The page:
I suspect that Khan Singh is a weird but not implausible sounding name but that would be the point in the Eugenics Wars. You don't name a test tube baby made by your weird gene cult, "John Harrison."

    :)
     
    Last edited: Sep 14, 2021
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  17. Christopher

    Christopher Writer Admiral

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    Yes, historically, which means it doesn't have to stay that way. Don't mistake a name's beginning for a limitation on its usage.

    Like Charles said, lots of parents give their children royal titles as names. In addition to all the names meaning "King" he cited, there's Cesar Romero, from Caesar, the Roman imperial title that spawned the titles Kaiser and Czar. In my Tangent Knights audiobook trilogy, the second female lead is named Malika, which means Queen in Arabic. And so on.

    Heck, here's a whole list of first names meaning "king":

    https://www.behindthename.com/names/meaning/king

    Note that they include Khan as a first name in Urdu and Pashto, which means it's probably used that way in related languages too.
     
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  18. Shamrock Holmes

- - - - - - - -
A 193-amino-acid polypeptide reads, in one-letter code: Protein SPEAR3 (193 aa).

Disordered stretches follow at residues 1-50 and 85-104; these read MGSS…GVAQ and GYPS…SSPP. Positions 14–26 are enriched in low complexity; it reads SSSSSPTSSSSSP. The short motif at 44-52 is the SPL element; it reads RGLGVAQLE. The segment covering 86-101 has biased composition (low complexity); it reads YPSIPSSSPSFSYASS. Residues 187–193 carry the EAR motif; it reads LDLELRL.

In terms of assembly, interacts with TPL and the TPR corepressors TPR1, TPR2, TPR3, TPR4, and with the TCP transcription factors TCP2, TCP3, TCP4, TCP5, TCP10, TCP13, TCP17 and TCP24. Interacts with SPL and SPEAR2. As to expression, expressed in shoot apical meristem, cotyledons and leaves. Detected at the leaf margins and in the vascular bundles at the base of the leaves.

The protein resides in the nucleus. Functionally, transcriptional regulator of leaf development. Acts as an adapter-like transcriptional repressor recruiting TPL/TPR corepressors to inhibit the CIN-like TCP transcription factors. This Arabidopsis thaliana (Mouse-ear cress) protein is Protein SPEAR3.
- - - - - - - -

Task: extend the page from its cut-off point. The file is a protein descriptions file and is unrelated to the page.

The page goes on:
Shamrock Holmes Commodore Commodore

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    Both of which are languages associated with majority Muslim populations (the related Hindi language is more commonly used amongst Sikhs), which still supports my position that it would be a odd choice for a parent to give a Sikh child, but could easily have taken in adulthood as a title or epephet (cf "Der Fuhrer") to evoke the original Khans.
     
  19. Christopher

    Christopher Writer Admiral

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    People can and do give their children "odd" names all the time. "Unusual" does not mean "impossible."

    Besides, as we've already discussed, Greg's Eugenics Wars novels establish that Khan did adopt the name in adolescence, and it was inspired by the historic title, but he adopted it and used it as a personal name, not as an epithet.

    And again, both timelines' Khans explicitly stated in dialogue that Khan was their name, and it was never used as anything but a name. Kirk even called him "Mister Khan" and he didn't object! Insisting it's a title is ignoring the canonical evidence.
     
  20. Charles Phipps

    Charles Phipps Commodore Commodore

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    Also, it would be odd for a Sikh family to make a genetically engineered super being. Ditto a Muslim family.

    People aren't always 100% in line with their traditions.